Blog Entry


Posted on: March 17, 2009 6:32 pm

I used to be very old fashioned. There was a time when I would've had the same reaction Scott Skiles did when he learned that Charlie Villanueva was tweeting at halftime of a game.

There was a time -- oh, about 17 days ago -- when my reaction would've been, "What's tweeting?" Now, I say to myself as I read Skiles' comments condemning this transgression, "What's the big deal?"

Skiles said Villanueva sneaking a tweet at halftime would lead "reasonable people" to conclude that he wasn't paying attention or focusing on the game.

Really? Since when do players pay attention at halftime? Aren't they all busy texting and emailing their friends? In any event, with his first full season three-fourths over, I would've guessed that Skiles' players tuned him out months ago. That's what happened to him in Chicago.

Anyway, technology is charging past me so fast that I sometimes formulate opinions I can't believe. A purist would say that players shouldn't be messing around with Twitter at halftime. They should be paying attention to the coach. But that's boring. Plus, today's players are fully capable of paying attention to the coach and texting at the same time. Today's players are multi-taskers, baby!

It's a losing battle for any coach who wants to curtail his players' texting, emailing and the like. And an impossible one to win. If Villanueva can't post on Twitter at halftime, what about all his teammates who were texting their friends, wives, and um, girlfriends?

Now you have to draw the line somewhere, and here's where I draw it: During the All-Star Game, Chris Bosh was conspicuously and constantly texting and emailing throughout the game on the East's bench. It didn't matter that he was injured and wearing a suit. That's just wrong. When you are in public view on the court, your cell phone stays in your pocket. That's just the way it is.

But what do we make of this? During halftime of the Bucks' victory over Boston Sunday, Villanueva grabbed his PDA and transmitted the following to his Twitter feed:

In da locker room, snuck to post my twitt. We're playing the Celtics, tie ball game at da half. Coach wants more toughness. I gotta step up.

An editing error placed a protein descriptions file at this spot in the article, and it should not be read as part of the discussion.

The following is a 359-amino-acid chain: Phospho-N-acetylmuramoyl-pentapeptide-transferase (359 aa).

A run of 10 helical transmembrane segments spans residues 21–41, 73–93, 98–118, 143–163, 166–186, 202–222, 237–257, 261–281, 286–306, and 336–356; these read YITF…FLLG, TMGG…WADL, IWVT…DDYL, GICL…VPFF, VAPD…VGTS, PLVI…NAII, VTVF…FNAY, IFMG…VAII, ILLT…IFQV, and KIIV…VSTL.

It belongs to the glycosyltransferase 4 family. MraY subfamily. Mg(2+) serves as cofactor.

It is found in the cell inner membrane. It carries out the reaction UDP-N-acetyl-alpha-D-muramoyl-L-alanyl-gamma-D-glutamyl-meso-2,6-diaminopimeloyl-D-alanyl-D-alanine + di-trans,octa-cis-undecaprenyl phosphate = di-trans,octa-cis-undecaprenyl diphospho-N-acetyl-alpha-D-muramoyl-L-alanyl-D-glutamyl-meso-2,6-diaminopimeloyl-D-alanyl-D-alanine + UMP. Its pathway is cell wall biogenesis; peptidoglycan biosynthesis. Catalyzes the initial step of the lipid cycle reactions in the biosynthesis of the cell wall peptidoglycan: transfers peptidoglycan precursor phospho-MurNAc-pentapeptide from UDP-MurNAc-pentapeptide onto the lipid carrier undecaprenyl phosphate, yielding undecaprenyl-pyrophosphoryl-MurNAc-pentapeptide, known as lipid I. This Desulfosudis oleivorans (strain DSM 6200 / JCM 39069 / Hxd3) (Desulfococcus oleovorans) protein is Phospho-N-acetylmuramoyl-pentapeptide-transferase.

Now, if there are Pulitzers for Tweeting, I think it's safe to say the other finalists are safe. But at least he did step up and deliver a team-high 19 points as the Bucks beat the listless Celtcs 86-77.

"I was very into the game -- as you can tell, the way I played," Villanueva said.

Twitter -- and much worse things that haven't been invented yet -- may very well succeed in bringing Western civilization to its knees. Until then, I don't see much wrong with tweeting a couple of thoughts at halftime. Just make it better next time.

In da locker room, snuck to post my twitt. Close game at da half. I'm about to light up Pierce for 40. No way that stiff can guard me. 

Then we'd have something to tweet about.  







Since: Feb 14, 2008
Posted on: March 18, 2009 10:39 am


What would have happened if he did not "step-up" and ended up with something like 12 turnovers and shot 0-22 from the field, and 0-12 from the free-throw line?  Then what?  Then would it be a big deal?  I am sure some would agree that these columns and posts may be different.  Let's say he had a key turnover in the last few seconds of the game to top it all off.  Then, it came out that he was playing with twitter at half time?  Then people would be screaming about his lack of focus, right?  Maybe...

While I think it is really not that big of a deal that he was "twittering" (is that what you call it?), I do not think Skiles overreacted.  He wants his team to listen and prepare for the second half during halftime of the game.  That is not unreasonable.

Why is it a big deal then?  Thanks to the media again... and me, I guess, since I am spending one of my breaks typing about it...

Since: Dec 3, 2006
Posted on: March 18, 2009 6:23 am


Whatever, the guy performed so I say let him 'twitter' all he's not like he disrupted anything anyway. As a coach myself I would have been pretty mad at something like that a few years ago but I figure as long as he's not being a disruptive presence and is playing well then I don't really care. More importantly, where did the terms 'twitter' and 'tweet' come from anyway? That's the real travesty in all of this and is something I've always wanted to know...what rediculous terminology!

Since: Sep 25, 2006
Posted on: March 18, 2009 6:13 am


On one hand it's really not a big deal, but on the other you are showing disrespect towards your team by doing non-game related stuff.  When you're getting paid a salary most of us can only dream of is it really that hard to put away the phone for a few hours twice a week?



Since: Dec 16, 2006
Posted on: March 18, 2009 5:34 am


You try telling a guy who's getting paid more in one year than you'll earn in your entire lifetime to pay attention, let alone pay attention to a coach who's a pauper by comparison ...



Since: Mar 31, 2008
Posted on: March 17, 2009 7:58 pm


I don't think players should be doing anything except focusing on the game. They have plenty of time to screw around with their millions after the game is over. We as fans regardless of what team we root for are paying for these players to play. They should be paying attention not twittering and texting. 

Since: Jul 30, 2007
Posted on: March 17, 2009 7:28 pm


Skiles definitely overreacted.  If he was tweeting about his post game plans or something like that I could understand it more, but his tweet was game focused so I don't see a problem with it. 

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